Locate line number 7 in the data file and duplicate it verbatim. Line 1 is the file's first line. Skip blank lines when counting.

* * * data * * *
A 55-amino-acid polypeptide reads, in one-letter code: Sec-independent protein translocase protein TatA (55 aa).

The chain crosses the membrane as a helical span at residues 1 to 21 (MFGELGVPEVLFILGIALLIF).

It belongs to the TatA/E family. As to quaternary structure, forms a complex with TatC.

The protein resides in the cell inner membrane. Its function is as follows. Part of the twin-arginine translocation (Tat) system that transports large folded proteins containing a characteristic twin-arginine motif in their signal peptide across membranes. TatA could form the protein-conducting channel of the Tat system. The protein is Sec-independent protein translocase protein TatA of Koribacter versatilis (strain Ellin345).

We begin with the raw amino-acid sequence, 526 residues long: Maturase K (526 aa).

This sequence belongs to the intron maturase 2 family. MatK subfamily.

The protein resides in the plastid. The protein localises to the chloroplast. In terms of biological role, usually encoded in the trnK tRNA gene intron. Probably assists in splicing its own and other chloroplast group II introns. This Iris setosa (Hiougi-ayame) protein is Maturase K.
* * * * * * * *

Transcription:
The protein resides in the plastid. The protein localises to the chloroplast. In terms of biological role, usually encoded in the trnK tRNA gene intron. Probably assists in splicing its own and other chloroplast group II introns. This Iris setosa (Hiougi-ayame) protein is Maturase K.